Since Spinks-Cooney, there have been several Wars on the Shore. And the fights are often as bad as that title.

Which brings us to lame names.

Everyone was talking about the 1982 Holmes-Cooney fight, and all Don King could come up with was “The Pride and the Glory.”

The Pride, presumably, was the long-reigning champion Holmes; The Glory was the popular challenger, Cooney.


King struck again in 1997, calling the rematch between Evander Holyfield and Mike Tyson “The Sound and the Fury.”

Holyfield was the “sound” champion, Tyson the “furious” challenger. So furious, as it turned out, he chomped off a chunk of Holyfield’s ear.

Others that lacked serious originality: The 1988 Tyson-Spinks fight (“Once and For All,” which later was used for Marco Antonio Barrera-Erik Morales 3) and the 1990 Holyfield-Buster Douglas debacle (“The Moment of Truth”).

Cliché city.

And the James Toney-Evander Holyfield fight on Oct. 4, 2003 was, “The War on Oct. 4.”

You gotta give the promoter points for trying.

The best fight nicknames remain those that are simple and descriptive. Leonard-Hearns 1 was “The Showdown,” and everyone referred to it as that; Leonard-Hearns 2 was “The War,” and that worked; Leonard-Hagler was “The Superfight,” and that certainly applied; “Thunder and Lightning” worked for both Chavez-Meldrick Taylor 1 and Floyd Mayweather-Arturo Gatti; and Leonard-Duran 2 was simply “The Rematch.”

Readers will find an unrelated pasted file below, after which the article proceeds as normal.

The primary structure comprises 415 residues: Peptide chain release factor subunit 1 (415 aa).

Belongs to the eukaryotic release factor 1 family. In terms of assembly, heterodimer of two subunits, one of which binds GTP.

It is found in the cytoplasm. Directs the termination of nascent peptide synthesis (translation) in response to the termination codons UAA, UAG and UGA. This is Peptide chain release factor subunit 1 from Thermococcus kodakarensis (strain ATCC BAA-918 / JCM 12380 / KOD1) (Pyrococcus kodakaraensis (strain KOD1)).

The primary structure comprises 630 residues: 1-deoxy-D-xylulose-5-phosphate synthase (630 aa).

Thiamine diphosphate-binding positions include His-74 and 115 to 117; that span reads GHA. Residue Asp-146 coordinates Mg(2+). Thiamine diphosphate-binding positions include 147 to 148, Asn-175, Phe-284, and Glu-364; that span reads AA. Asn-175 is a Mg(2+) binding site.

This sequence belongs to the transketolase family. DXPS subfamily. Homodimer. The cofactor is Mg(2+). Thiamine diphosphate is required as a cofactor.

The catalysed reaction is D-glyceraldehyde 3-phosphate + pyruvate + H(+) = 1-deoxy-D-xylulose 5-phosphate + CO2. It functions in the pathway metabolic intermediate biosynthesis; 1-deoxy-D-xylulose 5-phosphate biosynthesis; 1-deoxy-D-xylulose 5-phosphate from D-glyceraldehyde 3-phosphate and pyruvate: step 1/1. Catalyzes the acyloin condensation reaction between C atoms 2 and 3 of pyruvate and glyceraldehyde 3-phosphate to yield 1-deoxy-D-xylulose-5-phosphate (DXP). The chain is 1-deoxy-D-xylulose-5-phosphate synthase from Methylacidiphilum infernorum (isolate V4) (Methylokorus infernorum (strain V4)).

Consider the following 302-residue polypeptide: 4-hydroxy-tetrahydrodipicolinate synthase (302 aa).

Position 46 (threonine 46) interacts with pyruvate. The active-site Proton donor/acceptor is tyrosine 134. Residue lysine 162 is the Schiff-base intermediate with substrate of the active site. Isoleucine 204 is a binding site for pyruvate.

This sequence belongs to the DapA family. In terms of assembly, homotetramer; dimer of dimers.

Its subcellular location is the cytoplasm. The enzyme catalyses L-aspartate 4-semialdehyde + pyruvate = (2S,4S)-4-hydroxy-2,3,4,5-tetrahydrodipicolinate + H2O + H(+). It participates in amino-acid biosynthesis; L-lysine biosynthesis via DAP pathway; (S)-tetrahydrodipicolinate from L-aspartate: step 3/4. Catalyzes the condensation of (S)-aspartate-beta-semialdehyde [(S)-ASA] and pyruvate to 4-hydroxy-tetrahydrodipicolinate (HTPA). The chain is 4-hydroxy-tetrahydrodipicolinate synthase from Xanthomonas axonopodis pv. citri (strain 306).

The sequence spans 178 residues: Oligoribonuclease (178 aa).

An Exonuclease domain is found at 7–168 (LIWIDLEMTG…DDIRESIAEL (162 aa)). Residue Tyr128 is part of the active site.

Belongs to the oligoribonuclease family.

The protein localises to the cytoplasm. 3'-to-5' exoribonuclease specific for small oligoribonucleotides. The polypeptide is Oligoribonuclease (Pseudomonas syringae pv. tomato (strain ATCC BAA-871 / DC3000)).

There have been the clever (“The Battle of the Ages” – Holyfield-Foreman, 1991); the obvious (“Uno Mas” – Leonard-Duran 3, 1989); the overstated (“Ultimate Glory” – Oscar De La Hoya-Chavez 1, 1996; and “Fight of the Millennium” – De La Hoya-Felix Trinidad, 1999); the reaching (“Playing With Fire” – Naseem Hamed-Marco Antonio Barrera, 2001); the expected (“Never Surrender” – Morales-Paulie Ayala, 2002); the biased (“Redemption” – De La Hoya-Mosley 2, 2003); and the absurd (De La Hoya-Javier Castillejo was “The Quest”, 2001).

And what was the deal with ‘02’s Lennox Lewis-Tyson “Is On”?

Consider: Some advertising firm was paid millions to determine that, if you put the name Lewis on top and the name Tyson on the bottom, and box the last four letters like you were at the racetrack, the result is “Is On”.




Some themes have dual meanings. Back in 1992, the tag line for the first Holyfield-Riddick Bowe fight was, “Is Bowe the next heavyweight champion? Or just next?”

This past July 16, the Jermain Taylor-Bernard Hopkins middleweight to-do was called, “NeXt in Line,” which actually had three meanings: Would Taylor be Hopkins next championship victim? Or would Taylor be the next middleweight champ? And the ‘X’ in NeXt was a tip of the hat to Hopkins – “The Executioner.”

When it’s all said and done, however, boxing may be at its best when a fight simply speaks for itself. The Oct. 8 rematch between Diego Corrales and Jose Luis Castillo could be “The Rematch” or “The Sequel” or “History, Part 2.”

But, it’s simply, “Corrales vs. Castillo 2.”

For most fight fans, that says enough.